If a company is to be Agile, "the entire company" needs to be Agile. It's not something you just decide to do, or actually... decide on the development team to do. It's a change in mindset. For example, you can't keep things like traditional "Command and Control" attitudes in the company's top layers, while placing all the responsibility for making Scrum succeed somewhere lower in the food chain. The developers should now follow the Scrum rules and commit to 100% delivery every sprint or else... while in the rest of the company, it's "business as usual" doesn't really work. Bosses and managers need to understand the new mindset. Clients also. You can't have a client who isn't involved, who tells you what they want, then go missing, only to get back to you six months later and demand you deliver what you promised. And they want you to deliver everything they asked for, before the date they imposed, and it's your own damn business how you make that happen, by using Scrum or whatever else you want, it doesn't really matter to them. An agile transformation needs to start from the top and flow downward; the other way around doesn't really work. It's useless if the team uses Scrum to perfection, but at the top, people don't have the right values.
I need to start with the disclaimer that the quote above is from my book, from a chapter about Scrum and Agile, from a section I named "You do it!". I named it like that (and it's the section that starts the chapter) because I think it describes the main issue with failed Agile initiatives: people in the company expect Agile (usually Scrum) to be something the IT people should do. They may truly want the benefits of an Agile transformation, but don't really want to get involved. The software people should figure out how to make this Agile thing work, while for everyone else in the organization things are "business as usual":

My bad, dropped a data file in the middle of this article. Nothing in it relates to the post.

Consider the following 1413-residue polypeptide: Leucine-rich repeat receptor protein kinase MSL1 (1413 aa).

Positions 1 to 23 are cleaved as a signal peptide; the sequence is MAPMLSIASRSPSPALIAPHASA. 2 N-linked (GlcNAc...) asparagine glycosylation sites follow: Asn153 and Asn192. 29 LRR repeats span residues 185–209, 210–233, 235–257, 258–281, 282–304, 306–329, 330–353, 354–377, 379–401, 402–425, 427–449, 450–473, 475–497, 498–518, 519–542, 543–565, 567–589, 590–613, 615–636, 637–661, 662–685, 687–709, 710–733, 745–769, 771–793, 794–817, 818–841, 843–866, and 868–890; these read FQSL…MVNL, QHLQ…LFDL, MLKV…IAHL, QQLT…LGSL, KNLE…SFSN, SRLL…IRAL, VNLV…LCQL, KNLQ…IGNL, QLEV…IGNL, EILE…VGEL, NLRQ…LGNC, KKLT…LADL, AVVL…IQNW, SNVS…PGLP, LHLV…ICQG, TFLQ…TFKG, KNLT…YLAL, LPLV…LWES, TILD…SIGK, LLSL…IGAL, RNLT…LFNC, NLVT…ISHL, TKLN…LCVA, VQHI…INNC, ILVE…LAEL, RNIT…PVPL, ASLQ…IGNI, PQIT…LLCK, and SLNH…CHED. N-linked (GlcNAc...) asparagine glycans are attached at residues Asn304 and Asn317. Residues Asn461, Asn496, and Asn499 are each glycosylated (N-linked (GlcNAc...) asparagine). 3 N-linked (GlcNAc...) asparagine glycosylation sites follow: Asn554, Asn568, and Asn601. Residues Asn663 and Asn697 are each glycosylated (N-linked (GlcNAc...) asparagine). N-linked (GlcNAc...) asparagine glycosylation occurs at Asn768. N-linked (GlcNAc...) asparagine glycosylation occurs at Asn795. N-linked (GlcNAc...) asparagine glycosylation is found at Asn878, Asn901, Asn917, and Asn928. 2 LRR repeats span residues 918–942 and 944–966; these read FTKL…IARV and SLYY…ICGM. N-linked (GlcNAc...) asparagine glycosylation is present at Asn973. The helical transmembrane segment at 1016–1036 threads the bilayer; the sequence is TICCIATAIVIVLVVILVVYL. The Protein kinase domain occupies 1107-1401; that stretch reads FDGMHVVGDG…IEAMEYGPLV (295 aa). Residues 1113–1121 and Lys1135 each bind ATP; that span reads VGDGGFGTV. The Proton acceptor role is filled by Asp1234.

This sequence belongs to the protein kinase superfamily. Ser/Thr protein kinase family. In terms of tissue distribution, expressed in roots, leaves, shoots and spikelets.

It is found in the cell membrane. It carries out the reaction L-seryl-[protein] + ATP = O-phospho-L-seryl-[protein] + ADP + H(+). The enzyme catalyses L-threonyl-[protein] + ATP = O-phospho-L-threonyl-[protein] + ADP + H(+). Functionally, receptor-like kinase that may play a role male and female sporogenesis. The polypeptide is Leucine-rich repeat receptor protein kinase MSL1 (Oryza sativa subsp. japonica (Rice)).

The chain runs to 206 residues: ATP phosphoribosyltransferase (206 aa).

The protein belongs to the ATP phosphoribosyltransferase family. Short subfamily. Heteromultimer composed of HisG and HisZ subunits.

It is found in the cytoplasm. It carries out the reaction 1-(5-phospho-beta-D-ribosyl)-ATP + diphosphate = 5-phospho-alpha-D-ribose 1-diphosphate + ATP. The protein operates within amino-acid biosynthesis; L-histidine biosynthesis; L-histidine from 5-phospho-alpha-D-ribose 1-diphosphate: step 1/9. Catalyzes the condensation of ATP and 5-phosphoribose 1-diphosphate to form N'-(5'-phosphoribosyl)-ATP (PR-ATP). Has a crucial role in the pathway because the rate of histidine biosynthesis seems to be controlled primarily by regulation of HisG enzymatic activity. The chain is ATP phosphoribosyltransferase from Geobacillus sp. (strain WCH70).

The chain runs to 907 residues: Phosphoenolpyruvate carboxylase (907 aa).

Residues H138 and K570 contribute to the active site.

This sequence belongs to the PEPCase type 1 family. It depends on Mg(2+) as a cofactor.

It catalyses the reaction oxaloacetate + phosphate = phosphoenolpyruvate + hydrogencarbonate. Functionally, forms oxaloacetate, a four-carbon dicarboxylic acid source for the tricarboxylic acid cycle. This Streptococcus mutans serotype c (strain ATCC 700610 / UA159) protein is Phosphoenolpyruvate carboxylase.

- management still keeps their old way of thinking (traditional management techniques with command and control, imposed deadlines, demanding 100% delivery all the time, applying pressure, demanding overtime, etc);
- users of the product don't really get involved in building the product and expect things to just be delivered to them as they were before;
- Agile exposes problems in the organization, but there are people in the organization that don't want those problems exposed, thus they remain unfixed and affect the way the development team performs their work;
When these things happen you inevitably end up with things like ScrumBut instead of Scrum, or something like Scrumerfall, or just plain Waterfall performed in iterations. If the team is lucky they might be able to self-manage inside a bubble, and actually create working software every sprint, even if they might decide to deliver once in a while just so people remain accustomed with the way they received software. By the way, that's one way you might deliver your software. You create an increment each sprint - or even sooner if you have continuous integration, deployment, and delivery - but the PO can chose to have those changes delivered in larger releases so as to not overwhelm users, if that's the case. But this has issues as it increases the length of feedback loops and you can build the wrong product for a longer time until you realize and have to make corrections.
The permanent solution is for everyone to embrace this new Agile mindset and way of working. That means users need to collaborate and management needs to be supportive. The development team can't really make the change upwards, so change needs to come the other way. People are resistant to change, and if Agile is something that the development team is expected to do, then there is no reason for them to change. Some might be curious, or already have the right values, and might get involved, but many others will not do so without being forced to.
Upper management needs to bring in Agile coaches, have training sessions with employees, encourage the new way of working, set up things to increase communication and collaboration, etc. And management needs to jump on this wagon too, not simply expand the group of people that need "to do it" (have you ever seen or know about a CEO attending an Agile training session for example? Or do they think it's something that doesn't concern them?)
Do you see people in your organization that can become your allies in implementing Agile across the entire company, or are you alone and the only one "doing it"? Agile is more about systems thinking, and less about changes in the way of working inside just one department.